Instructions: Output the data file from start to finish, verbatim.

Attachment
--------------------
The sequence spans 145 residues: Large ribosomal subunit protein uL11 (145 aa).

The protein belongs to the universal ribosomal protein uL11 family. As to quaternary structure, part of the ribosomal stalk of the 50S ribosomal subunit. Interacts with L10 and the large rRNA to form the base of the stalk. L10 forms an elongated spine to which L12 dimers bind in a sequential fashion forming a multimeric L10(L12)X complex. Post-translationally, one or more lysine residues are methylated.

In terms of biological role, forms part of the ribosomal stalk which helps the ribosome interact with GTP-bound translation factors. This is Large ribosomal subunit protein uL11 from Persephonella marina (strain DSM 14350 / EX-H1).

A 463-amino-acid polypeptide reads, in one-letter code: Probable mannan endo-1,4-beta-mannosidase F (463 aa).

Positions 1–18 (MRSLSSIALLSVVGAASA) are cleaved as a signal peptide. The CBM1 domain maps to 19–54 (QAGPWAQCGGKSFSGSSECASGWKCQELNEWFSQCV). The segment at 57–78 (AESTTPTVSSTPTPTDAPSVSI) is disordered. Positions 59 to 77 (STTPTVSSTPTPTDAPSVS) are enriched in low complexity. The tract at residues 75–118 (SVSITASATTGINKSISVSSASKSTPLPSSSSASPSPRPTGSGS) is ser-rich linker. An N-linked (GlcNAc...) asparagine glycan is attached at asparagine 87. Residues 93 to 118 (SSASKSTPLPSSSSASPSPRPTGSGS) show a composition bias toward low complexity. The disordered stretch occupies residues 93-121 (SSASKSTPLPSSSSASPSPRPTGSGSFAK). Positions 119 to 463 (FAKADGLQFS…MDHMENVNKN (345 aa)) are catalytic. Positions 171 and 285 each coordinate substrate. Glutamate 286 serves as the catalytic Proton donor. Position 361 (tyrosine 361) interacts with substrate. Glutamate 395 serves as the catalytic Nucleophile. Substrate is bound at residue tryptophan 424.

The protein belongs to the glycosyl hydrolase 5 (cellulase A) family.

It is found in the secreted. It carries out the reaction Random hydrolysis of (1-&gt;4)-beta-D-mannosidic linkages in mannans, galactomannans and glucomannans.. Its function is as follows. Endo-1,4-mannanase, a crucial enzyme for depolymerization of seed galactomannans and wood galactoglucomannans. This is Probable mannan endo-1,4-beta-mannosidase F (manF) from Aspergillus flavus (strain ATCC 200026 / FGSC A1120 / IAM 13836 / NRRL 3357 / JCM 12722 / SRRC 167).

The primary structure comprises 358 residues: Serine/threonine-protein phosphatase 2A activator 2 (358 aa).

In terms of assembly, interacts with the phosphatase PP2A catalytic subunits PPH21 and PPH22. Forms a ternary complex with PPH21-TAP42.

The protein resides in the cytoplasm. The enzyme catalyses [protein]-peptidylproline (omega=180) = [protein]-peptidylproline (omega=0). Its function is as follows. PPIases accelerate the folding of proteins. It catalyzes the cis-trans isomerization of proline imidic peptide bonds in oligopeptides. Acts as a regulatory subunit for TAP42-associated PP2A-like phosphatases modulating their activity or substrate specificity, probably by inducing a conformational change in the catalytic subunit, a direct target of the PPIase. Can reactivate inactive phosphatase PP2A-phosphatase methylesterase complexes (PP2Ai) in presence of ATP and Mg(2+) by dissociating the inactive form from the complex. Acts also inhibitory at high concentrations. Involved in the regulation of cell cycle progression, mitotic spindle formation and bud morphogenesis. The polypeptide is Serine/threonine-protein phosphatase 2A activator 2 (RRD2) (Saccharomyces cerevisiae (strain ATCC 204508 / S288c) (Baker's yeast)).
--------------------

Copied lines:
The sequence spans 145 residues: Large ribosomal subunit protein uL11 (145 aa).

The protein belongs to the universal ribosomal protein uL11 family. As to quaternary structure, part of the ribosomal stalk of the 50S ribosomal subunit. Interacts with L10 and the large rRNA to form the base of the stalk. L10 forms an elongated spine to which L12 dimers bind in a sequential fashion forming a multimeric L10(L12)X complex. Post-translationally, one or more lysine residues are methylated.

In terms of biological role, forms part of the ribosomal stalk which helps the ribosome interact with GTP-bound translation factors. This is Large ribosomal subunit protein uL11 from Persephonella marina (strain DSM 14350 / EX-H1).

A 463-amino-acid polypeptide reads, in one-letter code: Probable mannan endo-1,4-beta-mannosidase F (463 aa).

Positions 1–18 (MRSLSSIALLSVVGAASA) are cleaved as a signal peptide. The CBM1 domain maps to 19–54 (QAGPWAQCGGKSFSGSSECASGWKCQELNEWFSQCV). The segment at 57–78 (AESTTPTVSSTPTPTDAPSVSI) is disordered. Positions 59 to 77 (STTPTVSSTPTPTDAPSVS) are enriched in low complexity. The tract at residues 75–118 (SVSITASATTGINKSISVSSASKSTPLPSSSSASPSPRPTGSGS) is ser-rich linker. An N-linked (GlcNAc...) asparagine glycan is attached at asparagine 87. Residues 93 to 118 (SSASKSTPLPSSSSASPSPRPTGSGS) show a composition bias toward low complexity. The disordered stretch occupies residues 93-121 (SSASKSTPLPSSSSASPSPRPTGSGSFAK). Positions 119 to 463 (FAKADGLQFS…MDHMENVNKN (345 aa)) are catalytic. Positions 171 and 285 each coordinate substrate. Glutamate 286 serves as the catalytic Proton donor. Position 361 (tyrosine 361) interacts with substrate. Glutamate 395 serves as the catalytic Nucleophile. Substrate is bound at residue tryptophan 424.

The protein belongs to the glycosyl hydrolase 5 (cellulase A) family.

It is found in the secreted. It carries out the reaction Random hydrolysis of (1-&gt;4)-beta-D-mannosidic linkages in mannans, galactomannans and glucomannans.. Its function is as follows. Endo-1,4-mannanase, a crucial enzyme for depolymerization of seed galactomannans and wood galactoglucomannans. This is Probable mannan endo-1,4-beta-mannosidase F (manF) from Aspergillus flavus (strain ATCC 200026 / FGSC A1120 / IAM 13836 / NRRL 3357 / JCM 12722 / SRRC 167).

The primary structure comprises 358 residues: Serine/threonine-protein phosphatase 2A activator 2 (358 aa).

In terms of assembly, interacts with the phosphatase PP2A catalytic subunits PPH21 and PPH22. Forms a ternary complex with PPH21-TAP42.

The protein resides in the cytoplasm. The enzyme catalyses [protein]-peptidylproline (omega=180) = [protein]-peptidylproline (omega=0). Its function is as follows. PPIases accelerate the folding of proteins. It catalyzes the cis-trans isomerization of proline imidic peptide bonds in oligopeptides. Acts as a regulatory subunit for TAP42-associated PP2A-like phosphatases modulating their activity or substrate specificity, probably by inducing a conformational change in the catalytic subunit, a direct target of the PPIase. Can reactivate inactive phosphatase PP2A-phosphatase methylesterase complexes (PP2Ai) in presence of ATP and Mg(2+) by dissociating the inactive form from the complex. Acts also inhibitory at high concentrations. Involved in the regulation of cell cycle progression, mitotic spindle formation and bud morphogenesis. The polypeptide is Serine/threonine-protein phosphatase 2A activator 2 (RRD2) (Saccharomyces cerevisiae (strain ATCC 204508 / S288c) (Baker's yeast)).